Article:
Rodriguez issues apology for doping, mistakes


New York (AFP) - Disgraced Major League Baseball slugger Alex Rodriguez released a hand-written apology note Tuesday to fans, his New York Yankees teammates and the league for his doping and other mistakes.

Rodriguez, who missed the entire 2014 season serving the longest doping ban in major league history, met with the Yankees last week and apologized to the organization, including its long-time owners, the Steinbrenner family.

A week later, and just nine days before he and the Yankees gather in Florida to begin pre-season training for the 2015 campaign, Rodriguez said he was sorry he took performance-enhancing substances and also apologized for his often-combative actions in fighting the process that led to his suspension.

"I take full responsibility for the mistakes that led to my suspension for the 2014 season," Rodriguez said. "I regret that my actions made the situation worse than it needed to be. To Major League Baseball, the Yankees, the Steinbrenner family, the Players Association and you, the fans, I can only say I'm sorry."

Addressing the broken trust "A-Rod" had with supporters, the 39-year-old third baseman who closed his letter "sincerely, Alex," admitted he knew many baseball fans will still doubt him.

"I accept the fact that many of you will not believe my apology or anything that I say at this point. I understand why and that's on me," Rodriguez said.

The apology came only hours after a federal judge in Florida issued a four-year prison sentence to Anthony Bosch, who supplied Rodriguez and more than a dozen other major league players with banned substances, including human growth hormones, steroids and testosterone before the Biogenesis scandal was uncovered in 2013.

Rodriguez, a three-time American League Most Valuable Player, was originally given a 211-game ban but it was later reduced to 162 games, the entire 2014 campaign.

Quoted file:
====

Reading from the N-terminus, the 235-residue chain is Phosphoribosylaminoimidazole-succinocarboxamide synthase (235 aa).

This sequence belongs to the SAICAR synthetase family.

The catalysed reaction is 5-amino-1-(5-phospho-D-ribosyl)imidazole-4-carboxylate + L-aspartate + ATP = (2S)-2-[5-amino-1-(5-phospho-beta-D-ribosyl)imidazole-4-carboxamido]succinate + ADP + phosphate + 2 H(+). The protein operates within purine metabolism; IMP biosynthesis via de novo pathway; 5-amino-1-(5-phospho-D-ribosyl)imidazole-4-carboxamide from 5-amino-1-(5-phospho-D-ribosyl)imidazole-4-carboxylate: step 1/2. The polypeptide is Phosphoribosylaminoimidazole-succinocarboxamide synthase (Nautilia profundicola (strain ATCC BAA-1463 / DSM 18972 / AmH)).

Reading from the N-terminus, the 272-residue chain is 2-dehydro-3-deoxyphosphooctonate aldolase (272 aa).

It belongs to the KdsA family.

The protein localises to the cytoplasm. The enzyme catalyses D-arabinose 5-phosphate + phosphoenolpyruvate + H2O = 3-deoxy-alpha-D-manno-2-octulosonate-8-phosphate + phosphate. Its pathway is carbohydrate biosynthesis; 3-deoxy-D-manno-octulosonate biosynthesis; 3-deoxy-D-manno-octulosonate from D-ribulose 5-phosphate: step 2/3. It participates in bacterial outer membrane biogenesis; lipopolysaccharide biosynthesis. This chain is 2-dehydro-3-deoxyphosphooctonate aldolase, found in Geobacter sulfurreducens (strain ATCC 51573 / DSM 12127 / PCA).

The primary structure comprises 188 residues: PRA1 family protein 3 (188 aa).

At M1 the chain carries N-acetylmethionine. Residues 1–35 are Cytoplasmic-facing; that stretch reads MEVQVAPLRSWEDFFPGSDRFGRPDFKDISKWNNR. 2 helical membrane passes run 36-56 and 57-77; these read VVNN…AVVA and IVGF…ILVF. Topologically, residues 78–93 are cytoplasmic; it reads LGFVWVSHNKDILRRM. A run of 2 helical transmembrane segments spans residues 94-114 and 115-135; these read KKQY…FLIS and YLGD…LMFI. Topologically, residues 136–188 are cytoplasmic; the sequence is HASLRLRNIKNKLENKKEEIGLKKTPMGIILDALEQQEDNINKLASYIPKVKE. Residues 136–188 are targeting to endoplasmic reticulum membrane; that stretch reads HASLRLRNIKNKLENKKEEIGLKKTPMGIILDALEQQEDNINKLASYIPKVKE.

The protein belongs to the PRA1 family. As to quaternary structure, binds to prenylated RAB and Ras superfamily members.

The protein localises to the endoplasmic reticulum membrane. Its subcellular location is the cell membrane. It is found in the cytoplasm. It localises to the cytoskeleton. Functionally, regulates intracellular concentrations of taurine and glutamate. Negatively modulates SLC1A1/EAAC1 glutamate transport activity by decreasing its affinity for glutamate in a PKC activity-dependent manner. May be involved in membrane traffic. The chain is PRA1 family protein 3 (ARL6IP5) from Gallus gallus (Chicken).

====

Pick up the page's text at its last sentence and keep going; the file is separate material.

"I served the longest suspension in the history of the league for PED use," Rodriguez said. "The Commissioner has said the matter is over. The Players Association has said the same. The Yankees have said the next step is to play baseball.

"I'm ready to put this chapter behind me and play some ball."

- A-Rod delays questions -

What he was not ready to do, however, was face questions from reporters. He rejected an offer from the team to use Yankee Stadium as a backdrop to a news conference where he might issue an apology, but his statement only ensured that the questions would linger over next week's start of pre-season training camp not only for Rodriguez but for his teammates.

"It was gracious of the Yankees to offer me the use of Yankee Stadium for this apology, but I decided that next time I am in Yankee Stadium, I should be in pinstripes doing my job," said Rodriguez.

In 2009, Rodriguez admitted in a pre-season news conference at training camp that he took steroids while playing for the Texas Rangers from 2001 to 2003.

The doping revelations have tainted Rodriguez's chase of Major League Baseball's career home run records. His 654 career homers rank fifth on the all-time list -- six shy of Willie Mays in fourth, 60 behind Babe Ruth in third and 108 off the record 762 set by Barry Bonds, whose links to banned substances have tainted his achievement in the eyes of many fans.

The Yankees owe Rodriguez $61 million through the 2017 season but are expected to fight against having to pay out bonus money in the contract for his rising up the all-time homer list.

"When I go to spring training, I will do everything I can to be the best player and teammate possible, earn a spot on the Yankees and help us win," Rodriguez said.

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